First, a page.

Shop Air and Electrical in the Floor

Should dust collection ducting and electrical wiring be placed in a slab floor? January 8, 2010

Question
I just broke ground on a new 24 x 36 shop and have a few questions to ask fellow woodworkers.

1. I plan on installing radiant heat in the floor. What do you think about running the electrical and dust collection in the floor? It would mainly be for my large stationary tools and I am pretty happy with the layout so the fact that it is permanent does not bother me.

2. Lighting. I have budgeted in plenty of fluorescent fixtures and skylights but want to make sure I am not missing anything.

Any comments and suggestions would be appreciated. I think I have thought of most everything but want to make sure I do this right the first time. Feel free to add what you would do different to your shop.

Forum Responses
(WOODnetWORK Forum)
From contributor J:
You need to keep that electrical and DC piping accessible. A large shop I used to work for poured the floor right over the DC piping. It worked fine until it developed a leak and began filling with water, at which point is was impossible to fix. Another shop had wood panels bridging a trench down the middle of the shop's concrete floor, with the DC pipes in the trench. This system worked fine.



From contributor X:
Keep your electrical separate. Dust creeps into everything - fire proof it. Ask your insurance agent what he recommends.


From contributor A:
What kind of building are you putting up wood or metal? If I were building a wooden building with finished interior walls, I'd put the electrical in the floor. If metal, I'd use conduit and run it in the top and on the walls.

I'm in MS so we don't worry too much about heat. I've heard radiant floor heat is very comfortable. There's no question, I'd air condition a shop that size. I like contributor J's description of the DC lines in the floor but not concreted in. I've seen that before and it was slick and worked well too.

At every other 110 receptacle, I'd have an air chuck. I'd figure out how many 220 receptacles I needed and put twice that many in. I'd have three phase if I had access to it. I'd figure out some way (lean to, shed, etc) to get the air compressor and/or the DC outside. If your building will have windows, I'd put them at about 60" off the floor to provide for more useable wall space. Ten foot ceilings for sure.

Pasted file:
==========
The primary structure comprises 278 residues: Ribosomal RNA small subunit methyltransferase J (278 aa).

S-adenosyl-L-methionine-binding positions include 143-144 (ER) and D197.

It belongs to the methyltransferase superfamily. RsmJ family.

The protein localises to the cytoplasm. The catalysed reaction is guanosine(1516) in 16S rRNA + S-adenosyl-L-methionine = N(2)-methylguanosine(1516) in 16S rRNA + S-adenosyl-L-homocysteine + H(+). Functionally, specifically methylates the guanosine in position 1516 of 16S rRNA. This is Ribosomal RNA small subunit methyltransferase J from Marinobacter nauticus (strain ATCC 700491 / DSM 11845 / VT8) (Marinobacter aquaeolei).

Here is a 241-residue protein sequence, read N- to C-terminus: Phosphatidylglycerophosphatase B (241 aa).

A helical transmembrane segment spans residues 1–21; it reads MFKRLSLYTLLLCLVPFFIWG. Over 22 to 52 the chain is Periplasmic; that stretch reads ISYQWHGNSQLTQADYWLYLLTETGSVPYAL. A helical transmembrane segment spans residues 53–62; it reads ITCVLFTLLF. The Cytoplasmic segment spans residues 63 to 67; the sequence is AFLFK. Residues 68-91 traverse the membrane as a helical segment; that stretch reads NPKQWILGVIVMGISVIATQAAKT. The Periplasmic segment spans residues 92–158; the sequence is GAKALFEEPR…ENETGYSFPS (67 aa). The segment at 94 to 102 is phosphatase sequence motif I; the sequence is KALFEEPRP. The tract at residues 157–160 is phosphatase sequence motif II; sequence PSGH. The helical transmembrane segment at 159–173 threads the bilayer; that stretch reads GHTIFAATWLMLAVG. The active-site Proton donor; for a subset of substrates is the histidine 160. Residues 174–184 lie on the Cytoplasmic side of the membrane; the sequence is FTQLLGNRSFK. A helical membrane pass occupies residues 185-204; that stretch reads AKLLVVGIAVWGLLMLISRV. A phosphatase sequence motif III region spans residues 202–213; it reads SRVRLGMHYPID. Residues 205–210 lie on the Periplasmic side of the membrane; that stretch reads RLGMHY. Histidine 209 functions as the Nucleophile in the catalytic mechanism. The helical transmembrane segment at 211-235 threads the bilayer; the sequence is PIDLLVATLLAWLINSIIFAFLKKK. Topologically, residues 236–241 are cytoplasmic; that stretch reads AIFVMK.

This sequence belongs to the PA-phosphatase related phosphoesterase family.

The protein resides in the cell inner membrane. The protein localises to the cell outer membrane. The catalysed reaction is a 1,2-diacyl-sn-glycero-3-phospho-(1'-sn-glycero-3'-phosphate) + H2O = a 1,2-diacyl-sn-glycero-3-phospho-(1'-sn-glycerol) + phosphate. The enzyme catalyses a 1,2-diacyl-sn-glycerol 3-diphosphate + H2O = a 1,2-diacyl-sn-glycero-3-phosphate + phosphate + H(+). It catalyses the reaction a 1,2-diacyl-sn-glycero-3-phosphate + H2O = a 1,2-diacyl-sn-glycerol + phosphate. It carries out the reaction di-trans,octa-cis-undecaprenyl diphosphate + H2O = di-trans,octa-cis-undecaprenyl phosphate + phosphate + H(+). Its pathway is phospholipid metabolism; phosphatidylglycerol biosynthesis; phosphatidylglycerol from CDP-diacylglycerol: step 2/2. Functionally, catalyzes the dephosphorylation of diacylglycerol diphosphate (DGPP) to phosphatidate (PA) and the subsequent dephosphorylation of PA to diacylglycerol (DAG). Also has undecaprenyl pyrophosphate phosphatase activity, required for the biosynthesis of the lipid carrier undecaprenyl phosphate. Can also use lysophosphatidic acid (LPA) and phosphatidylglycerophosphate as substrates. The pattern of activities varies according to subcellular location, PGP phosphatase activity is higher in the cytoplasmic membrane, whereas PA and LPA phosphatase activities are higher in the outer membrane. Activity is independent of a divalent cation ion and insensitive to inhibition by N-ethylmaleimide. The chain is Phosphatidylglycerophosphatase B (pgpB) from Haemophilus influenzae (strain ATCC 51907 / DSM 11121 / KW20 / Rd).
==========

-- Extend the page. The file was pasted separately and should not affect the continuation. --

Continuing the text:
From contributor R:
I would not put dust or electrical in the floor. What seems absolutely finely, brilliant and permanent today will change with the addition of one piece of equipment or tomorrow's more brilliant idea.

I certainly agree with accessibility. Surface mounted conduit is nice. Floor heat is wonderful. If you do this, take lots of pictures. The mesh we used for reinforcing the concrete is /was 6"x6" - probably it's all that size. Anyway, the pictures of the tubing referenced against the mesh and other "landmarks" have enabled us to safely anchor added and moved equipment. Yes to the advice about lots of air chucks.

About agents: I asked my agent when I added on to a steel building (I was just starting in business.) He said it didn't make any difference, until I had it up. Then, "oh, if you had done steel it would have been less expensive." So, pin him or her down.



From the original questioner:
Thank you all for the input. Better to gather all the info I can now than later. The building is wood - 2x6 construction and 9' walls with cathedral ceilings so plenty of headroom. Great idea about pictures of the floor prior to pouring and also the air drops. I run off a digital phase converter for my 3 phase. It works great. I have checked with my agent but think I will call him again just to be clear. I will figure out how to add pictures of the build.


From contributor C:
On the floor heat, make sure you put blanket that will reflect the heat back up into your space. Have someone design your system so it is sized correctly.